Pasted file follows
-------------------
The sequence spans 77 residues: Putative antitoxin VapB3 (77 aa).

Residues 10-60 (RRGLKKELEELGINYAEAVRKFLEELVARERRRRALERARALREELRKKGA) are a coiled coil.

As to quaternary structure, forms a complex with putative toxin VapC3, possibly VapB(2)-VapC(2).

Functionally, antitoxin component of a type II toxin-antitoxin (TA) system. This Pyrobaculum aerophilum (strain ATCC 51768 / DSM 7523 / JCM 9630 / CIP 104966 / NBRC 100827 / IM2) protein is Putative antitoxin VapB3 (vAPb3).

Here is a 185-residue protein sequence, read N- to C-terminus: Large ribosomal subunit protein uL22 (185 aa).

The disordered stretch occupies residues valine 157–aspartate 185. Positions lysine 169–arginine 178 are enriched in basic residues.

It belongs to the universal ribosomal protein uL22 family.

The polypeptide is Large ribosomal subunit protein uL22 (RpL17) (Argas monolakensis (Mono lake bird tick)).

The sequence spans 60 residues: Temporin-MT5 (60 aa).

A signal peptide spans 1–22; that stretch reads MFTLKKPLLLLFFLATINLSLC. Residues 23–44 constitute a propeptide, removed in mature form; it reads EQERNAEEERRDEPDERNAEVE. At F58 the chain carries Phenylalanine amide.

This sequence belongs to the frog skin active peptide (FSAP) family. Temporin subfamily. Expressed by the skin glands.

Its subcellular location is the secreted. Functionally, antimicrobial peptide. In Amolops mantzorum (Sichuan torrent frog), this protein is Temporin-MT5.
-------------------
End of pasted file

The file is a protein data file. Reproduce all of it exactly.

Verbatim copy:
The sequence spans 77 residues: Putative antitoxin VapB3 (77 aa).

Residues 10-60 (RRGLKKELEELGINYAEAVRKFLEELVARERRRRALERARALREELRKKGA) are a coiled coil.

As to quaternary structure, forms a complex with putative toxin VapC3, possibly VapB(2)-VapC(2).

Functionally, antitoxin component of a type II toxin-antitoxin (TA) system. This Pyrobaculum aerophilum (strain ATCC 51768 / DSM 7523 / JCM 9630 / CIP 104966 / NBRC 100827 / IM2) protein is Putative antitoxin VapB3 (vAPb3).

Here is a 185-residue protein sequence, read N- to C-terminus: Large ribosomal subunit protein uL22 (185 aa).

The disordered stretch occupies residues valine 157–aspartate 185. Positions lysine 169–arginine 178 are enriched in basic residues.

It belongs to the universal ribosomal protein uL22 family.

The polypeptide is Large ribosomal subunit protein uL22 (RpL17) (Argas monolakensis (Mono lake bird tick)).

The sequence spans 60 residues: Temporin-MT5 (60 aa).

A signal peptide spans 1–22; that stretch reads MFTLKKPLLLLFFLATINLSLC. Residues 23–44 constitute a propeptide, removed in mature form; it reads EQERNAEEERRDEPDERNAEVE. At F58 the chain carries Phenylalanine amide.

This sequence belongs to the frog skin active peptide (FSAP) family. Temporin subfamily. Expressed by the skin glands.

Its subcellular location is the secreted. Functionally, antimicrobial peptide. In Amolops mantzorum (Sichuan torrent frog), this protein is Temporin-MT5.